May was a big month for junk bonds: More than $15.9 billion worth of the high yield notes were issued, which was the highest monthly total since June 2008. That figure includes issuances from several buyout-backed companies, including large offerings from Harrah’s Entertainment, Apria Healthcare and Gibson Energy Holdings.
Buyouts’ Ari Nathanson wrote that the action offers a glimmer of hope that investors might be more comfortable with risk, and perhaps hungry to invest in high yield debt for new leveraged buyouts.
I’m wondering if it’s not based on risk appetite at all, but simply reflects a desire to invest in anything. Some of these issuers go beyond “risk.” Harrah’s, for example, raised $1.323 billion worth of junk bonds, an increase from the original plan to sell $1 billion. Since its debut, the company’s notes traded at a respectable 96 to 97 cents on the dollar.
It’s a strange twist, since Harrah’s seems to have “dog” written all over it. At year-end, the company was written down by TPG and Apollo by $600 million, or 20%. The company’s 10.75 loans due 2016 traded at as low as 17.25 cents on the dollar before the offering. The company’s corporate credit rating after the issuance is ‘CCC,’ on CreditWatch with negative implications. It’s faced bankruptcy rumors since last year, and TPG and Apollo have even bought some of the company’s debt to hedge against the massive equity losses they’d face in a Chapter 11, allowing the firms to fight to retain a control stake.
Another strangely successful offering? El Pollo Loco, backed by Freeman Spogli & Co. and Trimaran Capital Partners. The restaurant company managed to raise $132 million worth of high yield debt. The company has been on S&P’s Weakest Links list since last year; its issue rating from S&P was ‘B.” The latest ratings action on the company’s corporate credit rating was a downgrade to ‘CCC+’ from ‘B-‘ by S&P and Moodys’ corporate family rating on the company is Caa1.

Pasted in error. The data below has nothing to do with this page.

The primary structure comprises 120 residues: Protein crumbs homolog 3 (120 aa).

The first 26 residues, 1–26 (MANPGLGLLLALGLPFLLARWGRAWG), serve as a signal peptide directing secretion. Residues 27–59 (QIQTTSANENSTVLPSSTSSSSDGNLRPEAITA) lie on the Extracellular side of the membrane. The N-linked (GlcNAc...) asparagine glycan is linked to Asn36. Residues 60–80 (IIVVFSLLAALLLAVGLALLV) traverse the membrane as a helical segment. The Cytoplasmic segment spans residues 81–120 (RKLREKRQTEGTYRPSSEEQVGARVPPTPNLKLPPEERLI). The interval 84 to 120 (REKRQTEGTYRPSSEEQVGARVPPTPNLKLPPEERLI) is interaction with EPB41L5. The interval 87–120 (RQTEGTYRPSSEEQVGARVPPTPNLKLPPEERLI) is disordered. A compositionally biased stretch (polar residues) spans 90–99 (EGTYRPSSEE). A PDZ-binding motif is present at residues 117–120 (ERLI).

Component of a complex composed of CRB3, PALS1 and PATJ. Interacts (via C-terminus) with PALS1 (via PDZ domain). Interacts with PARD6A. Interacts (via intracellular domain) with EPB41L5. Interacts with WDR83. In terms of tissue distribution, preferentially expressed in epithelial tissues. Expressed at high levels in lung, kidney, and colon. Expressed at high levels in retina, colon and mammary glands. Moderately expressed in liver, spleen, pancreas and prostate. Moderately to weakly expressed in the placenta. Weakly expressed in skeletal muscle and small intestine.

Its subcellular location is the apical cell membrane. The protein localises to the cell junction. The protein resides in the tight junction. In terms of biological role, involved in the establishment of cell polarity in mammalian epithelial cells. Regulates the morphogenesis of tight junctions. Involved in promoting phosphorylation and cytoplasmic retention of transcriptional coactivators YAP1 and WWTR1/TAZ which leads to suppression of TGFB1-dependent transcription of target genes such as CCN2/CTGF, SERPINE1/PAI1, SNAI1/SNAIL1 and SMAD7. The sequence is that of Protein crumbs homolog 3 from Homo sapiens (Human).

Other PE-backed issuers from May include Blackstone Group’s Apria Healthcare, Riverstone’s Gibson Energy, KKR’s Sealy Corp., and AMC Entertainment, owned by Apollo, Bain, Carlyle, CCMP, and Spectrum Equity.
Then today, the existing bonds of Univision, backed by Providence Equity, TPG, THL Partners, Madison Dearborn, and Saban Capital, traded up on the news that it would issue new senior secured notes to buy back $500 million of its senior secured notes due 2011.
I have to wonder if the excitement surrounding high yield is any different than the widely celebrated string of IPOs that, after strong debuts, were criticized as too hopeful. Two software companies, OpenTable, a restaurant reservation system, and SolarWinds traded up significantly in their first day. OpenTable’s debut, which traded up 59% on its first day, was met with sneers from analysts. “It’s trading as if restaurants are doing well in a recession,” one critic said. One analyst told the Wall Street Journal, “I believe that once sanity prevails, it will likely trade down hard.”
On the other hand, as my IFR colleague pointed out, investors just be happy that these new issuances are working to “heal” the companies’ balance sheets by extending maturities and paying down bank debt.